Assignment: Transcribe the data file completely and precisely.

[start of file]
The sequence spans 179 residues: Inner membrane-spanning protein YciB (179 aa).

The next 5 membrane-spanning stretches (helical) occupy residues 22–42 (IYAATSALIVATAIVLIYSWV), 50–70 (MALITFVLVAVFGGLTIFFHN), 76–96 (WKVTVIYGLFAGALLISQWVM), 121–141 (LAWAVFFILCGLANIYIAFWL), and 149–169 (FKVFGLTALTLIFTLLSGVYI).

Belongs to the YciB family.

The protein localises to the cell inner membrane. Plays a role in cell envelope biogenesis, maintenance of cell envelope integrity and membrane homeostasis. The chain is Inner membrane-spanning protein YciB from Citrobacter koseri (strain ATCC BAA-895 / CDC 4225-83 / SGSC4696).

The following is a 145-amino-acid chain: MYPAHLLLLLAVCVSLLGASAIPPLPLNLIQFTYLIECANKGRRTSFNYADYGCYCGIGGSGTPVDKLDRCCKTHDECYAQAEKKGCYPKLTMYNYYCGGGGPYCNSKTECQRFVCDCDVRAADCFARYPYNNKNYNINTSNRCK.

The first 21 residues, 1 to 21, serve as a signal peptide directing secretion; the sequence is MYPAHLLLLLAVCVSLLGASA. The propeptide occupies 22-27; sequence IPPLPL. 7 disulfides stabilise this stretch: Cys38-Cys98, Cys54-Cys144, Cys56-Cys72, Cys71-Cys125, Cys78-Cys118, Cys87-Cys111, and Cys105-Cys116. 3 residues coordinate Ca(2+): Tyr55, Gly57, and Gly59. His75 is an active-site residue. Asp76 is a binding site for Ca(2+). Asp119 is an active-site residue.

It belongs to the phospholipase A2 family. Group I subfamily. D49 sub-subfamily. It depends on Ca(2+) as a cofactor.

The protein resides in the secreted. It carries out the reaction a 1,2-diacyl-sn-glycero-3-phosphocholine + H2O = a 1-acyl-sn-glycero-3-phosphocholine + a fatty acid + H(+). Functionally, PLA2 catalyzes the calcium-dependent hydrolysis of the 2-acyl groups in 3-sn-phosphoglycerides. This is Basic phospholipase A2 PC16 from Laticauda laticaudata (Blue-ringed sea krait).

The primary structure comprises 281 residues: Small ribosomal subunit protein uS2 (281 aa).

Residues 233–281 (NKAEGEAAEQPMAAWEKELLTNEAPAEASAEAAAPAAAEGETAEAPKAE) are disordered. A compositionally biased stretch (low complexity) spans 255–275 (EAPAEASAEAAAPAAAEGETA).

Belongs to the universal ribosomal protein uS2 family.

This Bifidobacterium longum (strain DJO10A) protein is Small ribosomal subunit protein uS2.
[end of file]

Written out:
The sequence spans 179 residues: Inner membrane-spanning protein YciB (179 aa).

The next 5 membrane-spanning stretches (helical) occupy residues 22–42 (IYAATSALIVATAIVLIYSWV), 50–70 (MALITFVLVAVFGGLTIFFHN), 76–96 (WKVTVIYGLFAGALLISQWVM), 121–141 (LAWAVFFILCGLANIYIAFWL), and 149–169 (FKVFGLTALTLIFTLLSGVYI).

Belongs to the YciB family.

The protein localises to the cell inner membrane. Plays a role in cell envelope biogenesis, maintenance of cell envelope integrity and membrane homeostasis. The chain is Inner membrane-spanning protein YciB from Citrobacter koseri (strain ATCC BAA-895 / CDC 4225-83 / SGSC4696).

The following is a 145-amino-acid chain: MYPAHLLLLLAVCVSLLGASAIPPLPLNLIQFTYLIECANKGRRTSFNYADYGCYCGIGGSGTPVDKLDRCCKTHDECYAQAEKKGCYPKLTMYNYYCGGGGPYCNSKTECQRFVCDCDVRAADCFARYPYNNKNYNINTSNRCK.

The first 21 residues, 1 to 21, serve as a signal peptide directing secretion; the sequence is MYPAHLLLLLAVCVSLLGASA. The propeptide occupies 22-27; sequence IPPLPL. 7 disulfides stabilise this stretch: Cys38-Cys98, Cys54-Cys144, Cys56-Cys72, Cys71-Cys125, Cys78-Cys118, Cys87-Cys111, and Cys105-Cys116. 3 residues coordinate Ca(2+): Tyr55, Gly57, and Gly59. His75 is an active-site residue. Asp76 is a binding site for Ca(2+). Asp119 is an active-site residue.

It belongs to the phospholipase A2 family. Group I subfamily. D49 sub-subfamily. It depends on Ca(2+) as a cofactor.

The protein resides in the secreted. It carries out the reaction a 1,2-diacyl-sn-glycero-3-phosphocholine + H2O = a 1-acyl-sn-glycero-3-phosphocholine + a fatty acid + H(+). Functionally, PLA2 catalyzes the calcium-dependent hydrolysis of the 2-acyl groups in 3-sn-phosphoglycerides. This is Basic phospholipase A2 PC16 from Laticauda laticaudata (Blue-ringed sea krait).

The primary structure comprises 281 residues: Small ribosomal subunit protein uS2 (281 aa).

Residues 233–281 (NKAEGEAAEQPMAAWEKELLTNEAPAEASAEAAAPAAAEGETAEAPKAE) are disordered. A compositionally biased stretch (low complexity) spans 255–275 (EAPAEASAEAAAPAAAEGETA).

Belongs to the universal ribosomal protein uS2 family.

This Bifidobacterium longum (strain DJO10A) protein is Small ribosomal subunit protein uS2.